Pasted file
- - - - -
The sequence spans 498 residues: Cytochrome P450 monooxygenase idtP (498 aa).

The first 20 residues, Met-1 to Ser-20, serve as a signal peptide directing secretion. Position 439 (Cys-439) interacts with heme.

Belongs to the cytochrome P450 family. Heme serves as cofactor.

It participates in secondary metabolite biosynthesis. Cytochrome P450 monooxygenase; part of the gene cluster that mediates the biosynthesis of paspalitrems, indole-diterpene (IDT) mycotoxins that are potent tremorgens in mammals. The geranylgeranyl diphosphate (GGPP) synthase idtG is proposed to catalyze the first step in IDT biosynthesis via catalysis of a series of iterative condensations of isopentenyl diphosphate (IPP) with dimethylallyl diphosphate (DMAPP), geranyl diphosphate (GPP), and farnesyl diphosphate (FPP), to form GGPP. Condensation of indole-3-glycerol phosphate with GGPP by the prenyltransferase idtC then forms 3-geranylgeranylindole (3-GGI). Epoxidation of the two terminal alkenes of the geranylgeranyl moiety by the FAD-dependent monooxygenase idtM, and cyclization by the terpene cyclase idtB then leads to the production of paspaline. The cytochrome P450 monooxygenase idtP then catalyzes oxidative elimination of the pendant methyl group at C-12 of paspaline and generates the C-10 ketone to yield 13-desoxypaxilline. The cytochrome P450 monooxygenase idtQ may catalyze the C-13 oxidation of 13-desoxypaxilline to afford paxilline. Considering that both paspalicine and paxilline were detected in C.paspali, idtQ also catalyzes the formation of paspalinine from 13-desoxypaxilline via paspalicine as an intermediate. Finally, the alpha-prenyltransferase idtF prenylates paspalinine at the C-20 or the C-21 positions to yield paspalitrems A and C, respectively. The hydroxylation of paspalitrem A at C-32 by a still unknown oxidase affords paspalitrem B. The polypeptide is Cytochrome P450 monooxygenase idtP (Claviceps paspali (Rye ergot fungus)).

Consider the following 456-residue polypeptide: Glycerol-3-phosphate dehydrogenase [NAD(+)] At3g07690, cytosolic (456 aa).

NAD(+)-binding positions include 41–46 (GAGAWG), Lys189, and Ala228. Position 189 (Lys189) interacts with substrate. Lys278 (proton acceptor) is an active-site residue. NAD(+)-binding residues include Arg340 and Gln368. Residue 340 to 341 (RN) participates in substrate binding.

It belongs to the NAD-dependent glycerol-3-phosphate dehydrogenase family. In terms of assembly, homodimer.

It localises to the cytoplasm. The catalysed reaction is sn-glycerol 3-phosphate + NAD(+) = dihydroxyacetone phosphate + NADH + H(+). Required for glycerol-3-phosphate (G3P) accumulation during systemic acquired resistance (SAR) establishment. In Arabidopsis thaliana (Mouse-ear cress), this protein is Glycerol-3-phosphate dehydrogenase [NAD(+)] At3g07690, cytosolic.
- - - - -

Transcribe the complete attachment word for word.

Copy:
The sequence spans 498 residues: Cytochrome P450 monooxygenase idtP (498 aa).

The first 20 residues, Met-1 to Ser-20, serve as a signal peptide directing secretion. Position 439 (Cys-439) interacts with heme.

Belongs to the cytochrome P450 family. Heme serves as cofactor.

It participates in secondary metabolite biosynthesis. Cytochrome P450 monooxygenase; part of the gene cluster that mediates the biosynthesis of paspalitrems, indole-diterpene (IDT) mycotoxins that are potent tremorgens in mammals. The geranylgeranyl diphosphate (GGPP) synthase idtG is proposed to catalyze the first step in IDT biosynthesis via catalysis of a series of iterative condensations of isopentenyl diphosphate (IPP) with dimethylallyl diphosphate (DMAPP), geranyl diphosphate (GPP), and farnesyl diphosphate (FPP), to form GGPP. Condensation of indole-3-glycerol phosphate with GGPP by the prenyltransferase idtC then forms 3-geranylgeranylindole (3-GGI). Epoxidation of the two terminal alkenes of the geranylgeranyl moiety by the FAD-dependent monooxygenase idtM, and cyclization by the terpene cyclase idtB then leads to the production of paspaline. The cytochrome P450 monooxygenase idtP then catalyzes oxidative elimination of the pendant methyl group at C-12 of paspaline and generates the C-10 ketone to yield 13-desoxypaxilline. The cytochrome P450 monooxygenase idtQ may catalyze the C-13 oxidation of 13-desoxypaxilline to afford paxilline. Considering that both paspalicine and paxilline were detected in C.paspali, idtQ also catalyzes the formation of paspalinine from 13-desoxypaxilline via paspalicine as an intermediate. Finally, the alpha-prenyltransferase idtF prenylates paspalinine at the C-20 or the C-21 positions to yield paspalitrems A and C, respectively. The hydroxylation of paspalitrem A at C-32 by a still unknown oxidase affords paspalitrem B. The polypeptide is Cytochrome P450 monooxygenase idtP (Claviceps paspali (Rye ergot fungus)).

Consider the following 456-residue polypeptide: Glycerol-3-phosphate dehydrogenase [NAD(+)] At3g07690, cytosolic (456 aa).

NAD(+)-binding positions include 41–46 (GAGAWG), Lys189, and Ala228. Position 189 (Lys189) interacts with substrate. Lys278 (proton acceptor) is an active-site residue. NAD(+)-binding residues include Arg340 and Gln368. Residue 340 to 341 (RN) participates in substrate binding.

It belongs to the NAD-dependent glycerol-3-phosphate dehydrogenase family. In terms of assembly, homodimer.

It localises to the cytoplasm. The catalysed reaction is sn-glycerol 3-phosphate + NAD(+) = dihydroxyacetone phosphate + NADH + H(+). Required for glycerol-3-phosphate (G3P) accumulation during systemic acquired resistance (SAR) establishment. In Arabidopsis thaliana (Mouse-ear cress), this protein is Glycerol-3-phosphate dehydrogenase [NAD(+)] At3g07690, cytosolic.